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Reducing the Burden of Suicide among American Indian and Alaska Native Youth


Catherine Roca, M.D.
Office for Research on Disparities and Global Mental Health


The overall goal of this initiative is to stimulate research focused on preventing suicide and promoting resilience in American Indian and Alaska Native (AI/AN) youth.


Native youth suffer disproportionately from suicide. From 2009-2012, the age-adjusted suicide rate for American Indian and Alaska Native youth ages 10-24 was 14.66/100,000, which is significantly higher than the overall suicide rate for that U.S. age group of 8.25/100,000.1 Male Alaska Native youth (10-24) in particular suffer from the highest rate of suicide of all demographic groups, 109/100,000 (2009-2012).2 However, not all American Indian and Alaska Native communities experience the same challenges with suicide. Rates can vary considerably among communities, even within the same region.3,4,5 While the causes for this variation are poorly understood, suggested explanations for resilience in certain individuals and communities include increased adherence to cultural spirituality,6 and meaningful community participation and participation in traditional practices.7 Culturally sensitive, public health approaches to suicide prevention have yielded some successes;8 however, a systematic review of the literature concluded there is insufficient evidence to know which strategies are most effective in preventing suicide among indigenous populations.9 Creating strong partnerships between the communities, local governments and researchers to rigorously evaluate current programs, developing community-based strategies that keep in mind the preferences of Native communities, and developing interventions that can be delivered in low resource settings will enhance current efforts to develop the HHS Tribal Behavioral Health Agenda, as well as efforts of the Arctic Council to reduce suicide in the circumpolar North.

Areas of interest include:

  • Development of models for sustainable use of task-shifting for culturally congruent delivery of treatment engagement strategies, as well as training and supervision of a variety of health workers for delivery of mental health interventions;
  • Where such models exist, implementation research for scale up of evidence-based models of task shifting in mental health care;
  • Implementation research to identify appropriate application of technology to extend mental health human resources in remote and rural settings;
  • Research to identify effective, feasible approaches to reducing access to lethal means for suicidal individuals through community partnership agreements;
  • Research to determine mechanisms of risk and resilience in youth for suicidal behavior outcomes; and,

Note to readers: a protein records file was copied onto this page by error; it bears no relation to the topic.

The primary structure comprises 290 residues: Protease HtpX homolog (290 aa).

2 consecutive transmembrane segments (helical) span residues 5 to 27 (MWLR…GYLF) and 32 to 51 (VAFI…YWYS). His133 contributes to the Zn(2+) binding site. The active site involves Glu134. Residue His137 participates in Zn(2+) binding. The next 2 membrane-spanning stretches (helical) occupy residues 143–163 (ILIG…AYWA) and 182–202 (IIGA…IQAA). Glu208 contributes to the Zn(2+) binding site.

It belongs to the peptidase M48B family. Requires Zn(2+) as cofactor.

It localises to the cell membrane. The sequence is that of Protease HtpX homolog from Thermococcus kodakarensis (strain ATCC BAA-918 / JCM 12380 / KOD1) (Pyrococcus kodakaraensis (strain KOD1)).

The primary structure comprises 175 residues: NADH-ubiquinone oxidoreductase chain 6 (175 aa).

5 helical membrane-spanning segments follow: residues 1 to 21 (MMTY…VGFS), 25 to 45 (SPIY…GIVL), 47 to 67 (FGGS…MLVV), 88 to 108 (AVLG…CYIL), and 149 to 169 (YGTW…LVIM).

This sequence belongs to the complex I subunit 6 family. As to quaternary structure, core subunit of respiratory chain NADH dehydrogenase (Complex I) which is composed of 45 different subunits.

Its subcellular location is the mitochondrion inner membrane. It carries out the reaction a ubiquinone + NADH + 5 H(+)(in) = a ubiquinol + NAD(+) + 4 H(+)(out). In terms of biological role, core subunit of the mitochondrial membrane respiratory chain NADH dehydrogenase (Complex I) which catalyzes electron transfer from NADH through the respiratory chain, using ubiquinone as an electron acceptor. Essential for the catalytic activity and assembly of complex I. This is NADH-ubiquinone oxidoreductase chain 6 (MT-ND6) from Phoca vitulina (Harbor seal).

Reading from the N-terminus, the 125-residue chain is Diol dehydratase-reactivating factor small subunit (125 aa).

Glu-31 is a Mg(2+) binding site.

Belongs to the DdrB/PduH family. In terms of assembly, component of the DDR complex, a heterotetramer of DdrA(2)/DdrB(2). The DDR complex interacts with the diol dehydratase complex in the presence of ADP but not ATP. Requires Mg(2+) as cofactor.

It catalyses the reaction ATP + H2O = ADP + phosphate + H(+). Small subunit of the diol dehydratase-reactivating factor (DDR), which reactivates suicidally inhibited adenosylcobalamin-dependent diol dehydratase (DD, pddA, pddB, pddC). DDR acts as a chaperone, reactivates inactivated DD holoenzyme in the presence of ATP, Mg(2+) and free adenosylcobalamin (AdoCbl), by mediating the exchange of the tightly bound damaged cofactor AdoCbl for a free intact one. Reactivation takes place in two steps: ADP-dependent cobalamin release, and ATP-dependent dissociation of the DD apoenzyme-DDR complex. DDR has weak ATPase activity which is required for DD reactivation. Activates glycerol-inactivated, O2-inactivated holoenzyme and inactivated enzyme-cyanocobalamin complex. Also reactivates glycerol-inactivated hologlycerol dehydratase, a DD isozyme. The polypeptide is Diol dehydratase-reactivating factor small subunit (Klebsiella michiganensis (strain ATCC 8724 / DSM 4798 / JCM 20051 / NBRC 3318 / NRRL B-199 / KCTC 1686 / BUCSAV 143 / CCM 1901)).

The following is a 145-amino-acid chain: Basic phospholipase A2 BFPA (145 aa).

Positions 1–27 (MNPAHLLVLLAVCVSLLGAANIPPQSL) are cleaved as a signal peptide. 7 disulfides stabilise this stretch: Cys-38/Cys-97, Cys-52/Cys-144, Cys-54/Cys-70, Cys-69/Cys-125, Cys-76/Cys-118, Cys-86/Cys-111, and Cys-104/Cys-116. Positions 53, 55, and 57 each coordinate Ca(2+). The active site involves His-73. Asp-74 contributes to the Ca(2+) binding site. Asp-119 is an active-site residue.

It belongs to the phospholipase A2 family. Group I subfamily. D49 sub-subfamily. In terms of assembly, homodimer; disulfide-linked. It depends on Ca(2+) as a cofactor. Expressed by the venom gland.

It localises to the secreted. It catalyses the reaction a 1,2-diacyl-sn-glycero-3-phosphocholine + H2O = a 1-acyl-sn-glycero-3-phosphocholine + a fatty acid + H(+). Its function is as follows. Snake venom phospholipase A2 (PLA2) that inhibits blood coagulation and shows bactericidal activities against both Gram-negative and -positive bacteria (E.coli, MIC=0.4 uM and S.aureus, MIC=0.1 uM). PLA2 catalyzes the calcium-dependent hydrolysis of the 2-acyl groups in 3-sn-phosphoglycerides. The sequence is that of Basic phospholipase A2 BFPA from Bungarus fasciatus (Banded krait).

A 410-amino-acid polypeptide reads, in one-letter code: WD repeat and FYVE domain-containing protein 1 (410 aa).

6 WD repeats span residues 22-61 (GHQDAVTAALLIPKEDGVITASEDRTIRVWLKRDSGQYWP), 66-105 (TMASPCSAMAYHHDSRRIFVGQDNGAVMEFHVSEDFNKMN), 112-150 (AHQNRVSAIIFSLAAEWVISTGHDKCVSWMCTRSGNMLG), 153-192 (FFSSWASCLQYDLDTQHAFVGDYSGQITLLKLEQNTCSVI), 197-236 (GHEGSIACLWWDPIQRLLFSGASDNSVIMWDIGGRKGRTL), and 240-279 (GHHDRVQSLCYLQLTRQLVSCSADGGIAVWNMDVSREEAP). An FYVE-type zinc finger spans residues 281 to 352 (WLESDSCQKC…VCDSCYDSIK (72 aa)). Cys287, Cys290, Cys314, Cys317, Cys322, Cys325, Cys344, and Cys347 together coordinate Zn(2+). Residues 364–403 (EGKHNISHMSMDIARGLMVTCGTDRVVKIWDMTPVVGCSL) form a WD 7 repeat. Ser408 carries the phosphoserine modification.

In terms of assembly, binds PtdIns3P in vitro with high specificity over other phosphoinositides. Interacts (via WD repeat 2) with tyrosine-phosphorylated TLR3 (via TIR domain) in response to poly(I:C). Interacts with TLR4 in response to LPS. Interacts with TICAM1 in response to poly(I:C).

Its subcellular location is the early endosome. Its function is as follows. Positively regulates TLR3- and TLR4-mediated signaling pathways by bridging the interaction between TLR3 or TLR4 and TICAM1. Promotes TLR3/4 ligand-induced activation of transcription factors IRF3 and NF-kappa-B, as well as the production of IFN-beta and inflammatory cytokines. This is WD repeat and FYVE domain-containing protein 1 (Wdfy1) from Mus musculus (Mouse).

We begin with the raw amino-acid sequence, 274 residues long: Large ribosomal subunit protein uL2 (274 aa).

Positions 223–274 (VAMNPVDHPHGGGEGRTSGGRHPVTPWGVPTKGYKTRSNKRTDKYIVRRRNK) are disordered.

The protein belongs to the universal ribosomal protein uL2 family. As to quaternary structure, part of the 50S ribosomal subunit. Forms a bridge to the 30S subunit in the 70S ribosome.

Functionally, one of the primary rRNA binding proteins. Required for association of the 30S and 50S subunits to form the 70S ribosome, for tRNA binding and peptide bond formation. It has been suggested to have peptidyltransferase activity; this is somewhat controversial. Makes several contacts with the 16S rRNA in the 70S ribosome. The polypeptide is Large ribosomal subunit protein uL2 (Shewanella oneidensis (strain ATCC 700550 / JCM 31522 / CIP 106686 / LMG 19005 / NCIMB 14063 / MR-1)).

• Research to determine how to improve the adoption, fidelity of implementation, and sustainability of effective youth suicide prevention programs, with attention to efficient ways of training various types of providers.

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1 . Retrieved May 1, 2015.

2 Suicide Statistics for Alaska (2010). Alaska Department of Health and Social Services, Statewide Suicide Prevention Council. 

3 Regional Differences in Indian Health: 2002-2003 Edition 

4 Young, T., Revish, B., Soininen, L. (2015) Suicide in circumpolar regions: An introduction and overview. International Journal of Circumpolar Health, 74:27349.

5 Mullany, B., Barlow, A., Goklish, N., Larzelere-Hinton, N., Cwik, F., Craig, M., & Walkup, JT. (2009) Toward understanding suicide among youth: Results from the White Mountain Apache tribally mandated suicide surveillance system, 2001-2006. American Journal of Public Health, 99(10), 1840-1848.

6 Garroutte, E., Goldberg, J., Beals, J., Herrell, R., Manson, S., and the AI –SUPERPFP Team. (2003) Spirituality and attempted suicide among American Indians. Social Science and Medicine, 56(7), 1571-1579.

7 DeCou, CR., Skewes, M.C., and Lopez E.D. (2013) Traditional living and cultural ways as protective factors against suicide: perception of Alaska Native university students. International Journal of Circumpolar Health, 72:20968.

8 May, P.A., Serna, P., Hurt, L. and DeBruyn. (2005) Outcome evaluation of a public health approach to suicide prevention in an American Indian tribal nation. American Journal of Public Health. 95(7), 1238-1244.

9 Clifford A.C., Doran C.M. and Tsey K. (2013). A systematic review of suicide prevention interventions targeting indigenous peoples in Australia, United States, Canada and New Zealand. BMC Public Health.13: 463.